THE WRATH AND THE DAWN by Renee Ahdieh

wrath and dawn

5 out of 5

*SPOILER ALERT*

Let me start off by saying that I was so mad at the ending but I’m so glad there’s going to be a second book. I loved, loved, LOVED this book. As a retelling of the Bluebeard fairy tale, I was torn about my feelings for Khalid, but I was very happy with the reason the author created for his murders. Did I ever think I’d find myself crushing on a character who was a murderer? No, but Ahdieh is such a great writer that I don’t think anyone reading this story can help it.

Everything about this book was what I wanted in a story; I was never disappointed and found complete satisfaction in every aspect of the storytelling, except for the various perspectives. At times, I didn’t think they worked. There were a few sections in other characters’ points of view that could have been shortened or skipped over all together, and I think the novel would have been slightly stronger for it.

Otherwise, The Wrath and the Dawn is perfect, and is so rich in world-building and culture. I highly recommend this book to everyone.

-Ember Book Reviews

Check out this book on Goodreads.

P.S. I have read other Bluebeard retellings before, and this one is by far the best and most well-rounded. I always love a sympathetic villain.

ROOK by Sharon Cameron

rook

5 out of 5

[For the sake of time, I will temporarily be omitting the synopses on my book reviews, as I am trying to balance school with book reviewing and, considering the wealth of places where book synopses can be found online, do not think it worthwhile at this point in time. If anyone has any objection to this, please let me know, and I will try my best to give brief plot overviews.]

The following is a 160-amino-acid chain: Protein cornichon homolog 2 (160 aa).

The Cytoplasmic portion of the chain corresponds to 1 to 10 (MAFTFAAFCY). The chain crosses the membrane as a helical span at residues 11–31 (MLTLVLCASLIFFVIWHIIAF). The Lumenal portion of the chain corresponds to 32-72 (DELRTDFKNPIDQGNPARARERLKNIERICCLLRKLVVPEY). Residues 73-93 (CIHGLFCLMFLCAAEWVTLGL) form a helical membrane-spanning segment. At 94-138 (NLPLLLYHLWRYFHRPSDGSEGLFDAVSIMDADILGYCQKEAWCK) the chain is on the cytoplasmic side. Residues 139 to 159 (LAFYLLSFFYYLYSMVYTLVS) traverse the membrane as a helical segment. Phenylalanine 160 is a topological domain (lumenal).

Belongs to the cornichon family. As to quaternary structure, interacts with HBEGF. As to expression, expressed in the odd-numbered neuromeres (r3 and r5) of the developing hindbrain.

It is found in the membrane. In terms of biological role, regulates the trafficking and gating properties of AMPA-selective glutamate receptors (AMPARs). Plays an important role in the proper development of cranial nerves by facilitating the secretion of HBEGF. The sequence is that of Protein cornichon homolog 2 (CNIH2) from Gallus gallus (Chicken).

First of all, this book is so elegantly written. The various perspectives are interestingly handled, with each character only getting what page time is absolutely necessary to tell their part of the story, which I appreciated. I love that we are taken back to the time of the French Revolution, but it’s a dystopic version of it. That is incredibly unique, and the references to our current culture as “ancient” are fascinating. The action was also incredible, and this book is a true page-turner.

My only disappointment came with the love story. In and of itself, it was great. However, I was severely disappointed with the lack of a love scene. (See my post on sex in YA.) It led right up to it, but cut off right before anything happened, and it’s anyone’s guess whether or not their love was consummated or not. It was annoying, to say the least, and I felt it to be a waste of time.

Even still, Rook is currently tied with Legacy of Kings for my favourite historical fantasy novel of the year, though Legacy may be edging it out just slightly. In both novels, the landscape is absolutely spectacular, and I could get lost in Rook’s world over and over again.

-Ember Book Reviews

Check out this book on Goodreads.

One Month Later…

Ah! I am so sorry, everybody, for my absence. Some of you may be aware that I started my final year of university and things have been pretty hectic on that front. So much work to do! But have no fear—I have about four or five book reviews waiting to be posted that I hope to get up soon.

In other news, I have also been published. Two of my essays can be found here and are called, “‘It’s not what we’re doing’: Sherlock Holmes and the ‘Problem’ with Fan and Slash Fiction” and “Sexual Performance in Jane Eyre: Questions of Identity and Status.” (For those of you that didn’t know, I’m a Victorian English major.)

So please keep checking back as I start to put up more book reviews! Again, I’m very sorry for the absence and delay.

-Ember Book Reviews